Occasionally across XM, you’ll hear “lazy words”. These are tired words that:

Have no traction because no-one believes it.
Are old school
Drag us down the dated FM path
Are easy to use because…they’re easy to use…

These aren’t words that’ll kill us…but they do contribute to sounding less-than-sincere. Among those words:

GREAT “You’ll hear Great….”
YOUR FAVORITE “hear all your favorite…”
BEST “For the Best in…”

I encourage us to try alternate words that say the same thing—but in a more XM way

Heard a Deep Tracks promo. Great example of NOT using “lazy words”. They used the line “handcrafted sets” (as has the Loft for a long time) to describe the music programming on the channel. They COULD have used “All your Deep Classic Rock Favorites” or something silly like that. Think about it: “Handcrafted Sets”. It’s original, says what it is and illustrates exactly what is special about XM in a world of computer crafted sets

Finally---Derek De Bastos, John Dealy (aka Johnny D/aka Business God aka/Has been involved since the early 90’s), Jeff Snyder, Dan Murphy and others were also here during the pre XM Summer of Love in 1998. I indicated that I was the sole remaining non Chairman level employee. Well— Derek, John, Jeff, Dan and others were also here on the scene and qualify for full recognition as true XM veterans.





In the early 50’s, it was Doggie in the Window era. Mitch Miller, Doris Day and the like were making snappy and happy songs. The underground was brewing with a sonic gumbo of Black artists and Hillbillies, but in the mainstream, it was all pretty, safe and happy. A musical LULL. During lulls, the mainstream music culture:

*Features harmless lyrics by harmless artists.

*Labels/Moguls are in control and the formula is followed closely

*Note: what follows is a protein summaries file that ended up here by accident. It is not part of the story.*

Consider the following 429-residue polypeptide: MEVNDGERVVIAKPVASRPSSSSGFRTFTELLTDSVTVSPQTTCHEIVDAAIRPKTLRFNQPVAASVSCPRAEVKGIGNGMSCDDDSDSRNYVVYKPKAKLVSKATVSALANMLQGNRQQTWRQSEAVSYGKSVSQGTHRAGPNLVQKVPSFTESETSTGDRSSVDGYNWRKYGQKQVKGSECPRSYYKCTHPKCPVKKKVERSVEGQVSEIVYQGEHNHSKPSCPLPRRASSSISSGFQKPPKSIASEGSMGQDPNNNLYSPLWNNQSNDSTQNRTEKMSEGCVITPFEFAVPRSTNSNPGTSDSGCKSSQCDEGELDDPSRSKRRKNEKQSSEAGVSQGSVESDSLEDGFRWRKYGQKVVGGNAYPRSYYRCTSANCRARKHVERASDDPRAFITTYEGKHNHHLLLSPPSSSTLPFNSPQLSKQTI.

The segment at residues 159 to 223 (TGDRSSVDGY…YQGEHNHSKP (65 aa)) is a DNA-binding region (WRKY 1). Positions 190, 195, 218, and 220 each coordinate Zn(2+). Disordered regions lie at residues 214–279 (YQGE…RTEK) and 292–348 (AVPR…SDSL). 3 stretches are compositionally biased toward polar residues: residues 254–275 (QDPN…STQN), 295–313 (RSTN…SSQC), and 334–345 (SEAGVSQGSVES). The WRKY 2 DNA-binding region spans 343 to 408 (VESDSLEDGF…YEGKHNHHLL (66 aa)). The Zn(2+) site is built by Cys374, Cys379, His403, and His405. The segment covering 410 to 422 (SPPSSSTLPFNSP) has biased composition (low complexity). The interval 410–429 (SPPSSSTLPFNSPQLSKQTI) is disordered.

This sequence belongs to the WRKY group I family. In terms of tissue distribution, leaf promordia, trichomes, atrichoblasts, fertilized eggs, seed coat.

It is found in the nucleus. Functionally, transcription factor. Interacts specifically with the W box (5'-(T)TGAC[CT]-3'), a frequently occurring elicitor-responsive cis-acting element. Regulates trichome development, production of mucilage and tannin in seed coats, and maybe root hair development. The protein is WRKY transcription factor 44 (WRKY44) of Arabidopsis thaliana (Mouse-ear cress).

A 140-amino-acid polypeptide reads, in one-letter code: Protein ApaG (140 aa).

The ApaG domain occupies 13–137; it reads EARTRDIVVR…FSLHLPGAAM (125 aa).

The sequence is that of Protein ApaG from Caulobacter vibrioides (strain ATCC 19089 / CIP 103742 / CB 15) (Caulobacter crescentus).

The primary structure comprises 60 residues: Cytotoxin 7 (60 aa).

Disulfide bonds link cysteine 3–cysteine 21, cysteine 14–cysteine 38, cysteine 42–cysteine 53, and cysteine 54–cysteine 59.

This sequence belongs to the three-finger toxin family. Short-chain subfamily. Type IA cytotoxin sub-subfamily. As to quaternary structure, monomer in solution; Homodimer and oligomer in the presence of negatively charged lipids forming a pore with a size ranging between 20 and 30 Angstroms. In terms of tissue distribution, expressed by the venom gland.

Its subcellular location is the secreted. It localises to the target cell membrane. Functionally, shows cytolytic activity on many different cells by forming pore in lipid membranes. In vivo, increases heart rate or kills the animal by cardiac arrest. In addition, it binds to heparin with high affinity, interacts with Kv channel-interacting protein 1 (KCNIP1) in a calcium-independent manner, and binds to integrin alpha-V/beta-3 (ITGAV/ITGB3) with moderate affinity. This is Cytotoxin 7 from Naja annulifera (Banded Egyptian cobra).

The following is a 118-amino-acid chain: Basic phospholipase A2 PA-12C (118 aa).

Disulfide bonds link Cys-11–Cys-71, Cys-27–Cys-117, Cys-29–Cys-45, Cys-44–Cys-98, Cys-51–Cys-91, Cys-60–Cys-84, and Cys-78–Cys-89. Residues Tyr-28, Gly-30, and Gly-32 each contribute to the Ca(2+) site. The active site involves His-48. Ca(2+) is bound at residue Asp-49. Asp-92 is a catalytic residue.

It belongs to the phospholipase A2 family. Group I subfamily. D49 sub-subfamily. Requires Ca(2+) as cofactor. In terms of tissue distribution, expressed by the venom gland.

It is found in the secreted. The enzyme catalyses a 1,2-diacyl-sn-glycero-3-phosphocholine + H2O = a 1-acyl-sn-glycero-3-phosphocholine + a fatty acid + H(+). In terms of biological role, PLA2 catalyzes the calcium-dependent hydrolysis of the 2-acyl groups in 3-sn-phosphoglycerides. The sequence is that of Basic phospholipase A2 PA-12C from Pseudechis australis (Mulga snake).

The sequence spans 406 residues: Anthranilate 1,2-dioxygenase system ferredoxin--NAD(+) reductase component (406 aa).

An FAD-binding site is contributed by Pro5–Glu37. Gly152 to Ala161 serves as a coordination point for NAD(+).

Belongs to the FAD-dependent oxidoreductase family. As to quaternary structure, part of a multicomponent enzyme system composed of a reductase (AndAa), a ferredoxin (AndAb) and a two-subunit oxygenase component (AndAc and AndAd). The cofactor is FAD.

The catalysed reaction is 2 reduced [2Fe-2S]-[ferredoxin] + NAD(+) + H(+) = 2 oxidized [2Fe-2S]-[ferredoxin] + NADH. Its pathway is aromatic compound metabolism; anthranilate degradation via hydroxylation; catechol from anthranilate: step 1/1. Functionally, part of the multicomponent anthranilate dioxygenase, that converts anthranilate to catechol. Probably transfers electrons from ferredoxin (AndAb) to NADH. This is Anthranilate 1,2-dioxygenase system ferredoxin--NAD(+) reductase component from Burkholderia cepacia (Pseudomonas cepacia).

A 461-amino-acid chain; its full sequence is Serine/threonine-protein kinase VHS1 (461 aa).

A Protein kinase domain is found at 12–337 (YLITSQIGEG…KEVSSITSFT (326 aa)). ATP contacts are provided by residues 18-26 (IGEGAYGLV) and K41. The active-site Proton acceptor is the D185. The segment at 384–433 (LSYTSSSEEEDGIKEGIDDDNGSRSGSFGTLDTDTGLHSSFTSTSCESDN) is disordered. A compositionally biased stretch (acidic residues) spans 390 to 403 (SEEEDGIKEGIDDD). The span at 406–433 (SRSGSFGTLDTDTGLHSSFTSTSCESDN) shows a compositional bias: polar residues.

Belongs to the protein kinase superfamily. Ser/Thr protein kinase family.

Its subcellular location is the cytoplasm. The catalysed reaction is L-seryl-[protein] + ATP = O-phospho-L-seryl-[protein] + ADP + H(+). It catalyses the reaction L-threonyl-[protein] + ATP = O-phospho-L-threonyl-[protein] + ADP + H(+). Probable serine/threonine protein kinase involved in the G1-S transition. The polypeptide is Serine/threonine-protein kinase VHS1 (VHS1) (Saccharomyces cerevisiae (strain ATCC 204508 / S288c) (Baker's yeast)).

*The “look” is non threatening.

*Dancing is at a popularity peak as people dance and hum…but don’t really LISTEN.

*Music has minimal impact on culture other than being a soundtrack

*There’s an underground happening, but it is still out of reach to the masses.

*It’s about tabloids more than musical notes.

*Music media is on autopilot.

*Mc Donalds Pop rules. Predictable…safe…consistent with few surprises. Musical originators are copied, cleansed for mass consumption and formularized.

*Artists have short life spans....and become trivia questions


Then—There are intense periods. Periods of tremendous change compressed into a short period of time. During Intense periods:

*The old wave hits a brick wall.

*The “sound” changes. New instruments…new techniques…new recording methods.

*The “look” is new…different and scary.

*Satan is responsible according to many.

*Listening Technology changes.

*Music impacts culture profoundly. There are fights over music.

*Artists are in control.

*People dance less and start listening more

*The "next generation" of long term artists emerge

*Music Media goes through explosive evolution.

*Not a lot of copying artists--everyone is too busy creating their own sound or contributing to the movement.

The intense periods happened: 1955 (Rock n Roll); 1964 (Liverpool); 1969 (Everything); 1980 (New Wave); 1993 (Grunge). All of the above characteristics happened during these periods…and all of the ‘lull’ characteristics happened between these periods. Take the intense period of ’69:

--All over for the old wave. Paul Revere and the Raiders hit the wall.

--Fuzz tones to synths to an arms race over number of tracks and amplifier output changed the sound. The modification and enlargement of traditional instruments.

--Musicianship was a selling point

--Lyrics were social statements

--Junior came home from college looking like a hippie and got thrown out of the house.

--Satan was responsible for the Iron Butterfly

--Stereo revolutionized listening as it became mainstream.

--FM emerged as a force

--Walk into the wrong bar and play Hendrix on the jukebox and a fight would ensue

--No one told Cream how to write a song or to keep it 3 minutes.

The next generation of artists is created. Lasting artists.